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Salt Lake, San Diego comic cons seek ruling on trademark lawsuit

FILE - Dan Farr, Producer and Founder of Salt Lake Comic Con, speaks at the Salt Lake Comic Con 2017 Press Conference at the Utah State Capitol on Wednesday, May 17, 2017. A trademark battle between the San Diego and Salt Lake Comic Cons has come down to
FILE - Dan Farr, Producer and Founder of Salt Lake Comic Con, speaks at the Salt Lake Comic Con 2017 Press Conference at the Utah State Capitol on Wednesday, May 17, 2017. A trademark battle between the San Diego and Salt Lake Comic Cons has come down to a showdown of court filings as both sides have petitioned a judge to make a decision in the case.
Laura Seitz, Deseret News

SALT LAKE CITY — A trademark battle between the San Diego and Salt Lake comic and pop culture conventions has come down to a showdown of court filings as both sides have petitioned a judge to make a decision in the case.

The dueling conventions each have submitted motions requesting a judge decide whether Utah's event is violating trademark by calling itself a "comic con." The motions came down as a federal judge in San Diego canceled a final conference after settlement talks broke down last week and as the case advances toward trial.

San Diego Comic-Con claims its trademark is incontestable, calling Salt Lake Comic Con's defense unproven and arguing that the competing convention's counterclaim should be tossed out.

But Salt Lake Comic Con is calling on the court to not only dismiss San Diego's lawsuit against the Utah event, but to terminate its existing trademarks, alleging the organization fraudulently claimed in 2006 it had had "exclusive" use of the term for years, despite knowing many third parties had long been using variations of the name, according to court filings.

The San Diego event, which has been held annually since 1970, holds a trademark on its own name and the term "comic-con" with a hyphen. Salt Lake Comic Con, established in 2013, maintains it has full right to call itself a "comic con," without a hyphen, a term it says was widely used even before the San Diego event abandoned its bid to trademark it more than 20 years ago.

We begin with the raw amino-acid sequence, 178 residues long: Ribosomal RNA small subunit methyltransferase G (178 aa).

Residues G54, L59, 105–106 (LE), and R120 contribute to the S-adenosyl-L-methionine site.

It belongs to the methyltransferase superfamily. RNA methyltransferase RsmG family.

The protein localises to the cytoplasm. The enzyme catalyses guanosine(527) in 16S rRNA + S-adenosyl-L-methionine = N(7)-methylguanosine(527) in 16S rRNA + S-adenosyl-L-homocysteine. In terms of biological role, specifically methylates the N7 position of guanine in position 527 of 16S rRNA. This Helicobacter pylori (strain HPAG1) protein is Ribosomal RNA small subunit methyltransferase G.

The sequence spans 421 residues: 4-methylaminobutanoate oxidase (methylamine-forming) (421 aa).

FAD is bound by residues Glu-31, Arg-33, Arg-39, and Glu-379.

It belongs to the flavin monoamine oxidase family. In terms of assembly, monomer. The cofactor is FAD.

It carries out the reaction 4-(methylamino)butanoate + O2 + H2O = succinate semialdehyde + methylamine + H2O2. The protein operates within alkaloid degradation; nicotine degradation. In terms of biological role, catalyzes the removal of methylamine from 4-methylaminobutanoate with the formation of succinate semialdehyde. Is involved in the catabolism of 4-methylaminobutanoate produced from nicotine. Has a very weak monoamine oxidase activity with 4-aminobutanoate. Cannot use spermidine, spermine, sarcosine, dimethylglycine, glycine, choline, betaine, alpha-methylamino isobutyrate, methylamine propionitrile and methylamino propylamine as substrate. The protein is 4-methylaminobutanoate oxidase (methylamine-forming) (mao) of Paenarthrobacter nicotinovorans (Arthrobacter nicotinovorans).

In the lawsuit, filed after Salt Lake Comic Con founders Dan Farr and Bryan Brandenburg drove their branded Audi to the competing event in July 2014, the longstanding San Diego Comic-Con claims Salt Lake's young event deliberately chose its name to piggyback on San Diego's success.

"Defendants engaged in an aggressive campaign to trade off of the reputation, goodwill and brand value associated with the COMIC-CON marks. Such actions continue to this day," the motion by San Diego Comic-Con states, going on to call Salt Lake's use of the term "flagrant" and "egregious."

San Diego asserts in its motion that Salt Lake Comic Con cannot prove the term is generic, going on to cite evidence it has received customer service calls regarding Salt Lake's event out of confusion over the similar names.

According to San Diego's motion, a survey conducted by one of the organization's expert witnesses found "over 82 percent of the survey participants understand that 'Comic-Con' is a brand name and not a common or generic name. … In fact, consumers recognize 'Comic-Con' as a brand at a higher rate than they recognize Jell-O as a brand."

Salt Lake Comic Con's motion also argues that, in choosing the name, Brandenburg and Farr had researched San Diego's trademarks, its abandoned bid to trademark the unhyphenated term, and the long list of events using the name at the time without any opposition.

The organizers had every reason to believe they were in the clear to use the name "comic con," according to the filing, especially when they associated it with Salt Lake City to differentiate from other events.

Salt Lake argues the term has been generally and generically accepted to describe conventions featuring comic books and associated media for decades.

"But neither (Salt Lake Comic Con) nor (San Diego Comic-Con) originated either the concept or the term 'comic con.' By the mid-1960s, American (and British) comic book collectors and other aficionados were gathering for events they had already begun calling 'comicons,' a contraction of 'comic book conventions.' In 1966, three comicons were held in New York City alone. Not until 1970 did the individuals who would later form (San Diego Comic Con) organize their first con," Salt Lake argued in court documents filed with its motion.

Since the legal duel began, Brandenburg has vocally defended the convention's name and warned that the challenge threatens dozens of events, not just his own.

A motion hearing regarding the case is scheduled for Sept. 21.

Meanwhile, San Diego Comic-Con's 2017 event will run July 20-23 at the San Diego Convention Center.

Coming on the heels of its two-day FanX convention in March, Salt Lake Comic Con's headline event returns to the Salt Palace Convention Center Sept. 21-23.